EAST TEXAS (KTRE) - Now that we are over half way through 2013, our East Texas rainfall has been on par and close to normal after seven months into the calendar year.
For this past July, we had a surplus of 0.68" of rain, by accumulating 3.73" at the Angelina County Airport, located just south of Lufkin.
So far in 2013, the airport has received 24.73" of rain, which is about 2.50" below our normal value of 27.25".
The irony in our rainfall accumulations is that we have had a surplus of rain in the months of June and July, while the first five months of the year all came in with deficits. Usually our rainfall tapers off quite a bit in the summer months, but this year has been different.
The combination of sea breeze showers, multiple summer cold fronts, and non-tropical lows moving in from the northern Gulf have all helped in contributing to a slightly wetter than normal summer to date.
As a result of the recent rains, our soil moisture levels have gone up considerably, which has helped keep our temperatures from skyrocketing into triple digits.
In fact, as of July 31st, we have only had one-triple digit day at the Angelina County Airport. The high soil moisture content is a big factor as to why the temperatures have not peaked out over the century mark on more than one occasion.
We will be getting August off to an unseasonably hot start, however, due in large part to a large dome of high pressure anchored over the state. With sinking air leading to hot and dry conditions over the next seven to ten days, we will more than likely see a few triple digit days return to Deep East Texas.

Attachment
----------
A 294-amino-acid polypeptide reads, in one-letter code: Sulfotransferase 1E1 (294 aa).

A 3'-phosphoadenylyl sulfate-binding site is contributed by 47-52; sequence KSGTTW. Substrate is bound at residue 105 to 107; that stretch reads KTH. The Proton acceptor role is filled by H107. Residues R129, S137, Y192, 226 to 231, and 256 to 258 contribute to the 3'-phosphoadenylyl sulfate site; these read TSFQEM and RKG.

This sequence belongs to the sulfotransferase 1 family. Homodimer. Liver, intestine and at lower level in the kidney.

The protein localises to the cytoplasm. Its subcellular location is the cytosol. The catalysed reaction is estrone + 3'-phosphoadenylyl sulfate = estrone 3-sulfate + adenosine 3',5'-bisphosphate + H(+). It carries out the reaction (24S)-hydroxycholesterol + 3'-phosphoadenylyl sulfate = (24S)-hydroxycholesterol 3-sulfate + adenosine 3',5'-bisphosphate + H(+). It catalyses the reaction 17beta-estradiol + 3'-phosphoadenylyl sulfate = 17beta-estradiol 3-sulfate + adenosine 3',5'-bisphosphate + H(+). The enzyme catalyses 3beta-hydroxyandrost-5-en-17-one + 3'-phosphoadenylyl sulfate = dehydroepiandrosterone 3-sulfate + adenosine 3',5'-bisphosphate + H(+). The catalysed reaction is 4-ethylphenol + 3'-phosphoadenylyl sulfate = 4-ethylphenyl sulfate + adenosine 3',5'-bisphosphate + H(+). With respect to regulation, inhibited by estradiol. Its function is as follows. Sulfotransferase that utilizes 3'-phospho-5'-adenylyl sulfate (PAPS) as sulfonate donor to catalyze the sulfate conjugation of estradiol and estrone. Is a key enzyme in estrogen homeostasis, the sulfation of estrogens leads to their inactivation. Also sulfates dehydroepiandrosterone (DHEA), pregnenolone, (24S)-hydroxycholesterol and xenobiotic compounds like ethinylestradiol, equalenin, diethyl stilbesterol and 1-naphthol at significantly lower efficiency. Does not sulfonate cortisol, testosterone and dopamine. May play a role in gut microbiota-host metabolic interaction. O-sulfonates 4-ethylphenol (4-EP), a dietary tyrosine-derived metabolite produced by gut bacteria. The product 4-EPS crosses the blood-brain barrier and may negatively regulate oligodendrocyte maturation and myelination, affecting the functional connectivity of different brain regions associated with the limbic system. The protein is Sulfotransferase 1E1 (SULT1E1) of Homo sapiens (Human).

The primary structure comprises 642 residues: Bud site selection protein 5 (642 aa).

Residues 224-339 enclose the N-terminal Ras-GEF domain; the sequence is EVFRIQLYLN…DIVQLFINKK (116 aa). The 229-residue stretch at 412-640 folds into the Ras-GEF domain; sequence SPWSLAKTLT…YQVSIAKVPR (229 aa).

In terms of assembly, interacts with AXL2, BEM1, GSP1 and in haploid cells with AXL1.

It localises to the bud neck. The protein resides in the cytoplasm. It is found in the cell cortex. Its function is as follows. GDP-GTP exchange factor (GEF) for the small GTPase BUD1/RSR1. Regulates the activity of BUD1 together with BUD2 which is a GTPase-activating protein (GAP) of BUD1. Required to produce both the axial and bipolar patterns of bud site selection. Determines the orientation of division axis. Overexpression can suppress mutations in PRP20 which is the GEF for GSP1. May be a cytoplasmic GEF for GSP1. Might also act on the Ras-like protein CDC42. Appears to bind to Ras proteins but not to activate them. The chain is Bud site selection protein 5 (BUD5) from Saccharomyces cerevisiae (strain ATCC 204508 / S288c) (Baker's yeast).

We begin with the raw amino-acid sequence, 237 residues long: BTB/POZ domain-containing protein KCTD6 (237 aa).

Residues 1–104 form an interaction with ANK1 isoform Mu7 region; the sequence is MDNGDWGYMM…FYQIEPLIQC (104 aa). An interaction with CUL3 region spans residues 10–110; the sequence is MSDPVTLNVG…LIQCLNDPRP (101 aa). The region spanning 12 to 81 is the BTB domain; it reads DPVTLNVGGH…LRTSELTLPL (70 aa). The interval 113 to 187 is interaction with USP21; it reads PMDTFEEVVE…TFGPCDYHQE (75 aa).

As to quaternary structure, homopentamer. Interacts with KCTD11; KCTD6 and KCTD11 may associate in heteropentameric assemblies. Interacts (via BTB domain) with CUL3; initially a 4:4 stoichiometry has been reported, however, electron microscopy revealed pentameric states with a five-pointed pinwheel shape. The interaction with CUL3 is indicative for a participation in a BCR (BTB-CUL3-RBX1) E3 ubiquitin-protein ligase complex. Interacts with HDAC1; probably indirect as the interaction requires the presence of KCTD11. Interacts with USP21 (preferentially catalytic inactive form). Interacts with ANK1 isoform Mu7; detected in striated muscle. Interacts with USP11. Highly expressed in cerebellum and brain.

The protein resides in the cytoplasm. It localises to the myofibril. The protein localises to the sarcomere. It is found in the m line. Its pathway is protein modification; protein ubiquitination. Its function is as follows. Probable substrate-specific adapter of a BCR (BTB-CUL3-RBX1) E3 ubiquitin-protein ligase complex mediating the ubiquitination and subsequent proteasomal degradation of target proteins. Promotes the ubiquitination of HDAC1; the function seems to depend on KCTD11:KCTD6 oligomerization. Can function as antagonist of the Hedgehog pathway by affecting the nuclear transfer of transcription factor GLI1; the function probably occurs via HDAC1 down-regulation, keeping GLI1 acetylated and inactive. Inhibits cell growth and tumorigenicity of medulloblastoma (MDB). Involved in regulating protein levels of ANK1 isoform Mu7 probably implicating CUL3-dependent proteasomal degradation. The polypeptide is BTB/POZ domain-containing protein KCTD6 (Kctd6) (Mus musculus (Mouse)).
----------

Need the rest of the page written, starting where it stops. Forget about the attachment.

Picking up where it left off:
Keep in mind that our hottest time of the year usually takes place between August 2nd through August 15th. It is during this two week stretch in which our daytime high averages 95°, the highest average throughout the course of the summer season. It does appear Mother Nature will be on par with that average as our hottest stretch of weather this year will come in the weeks ahead.
It's a good thing we got the rain when we did, because the well will be running fairly dry for the foreseeable future. Unfortunately for many of us, that means a higher water and electric bill will be in store for us by the end of August.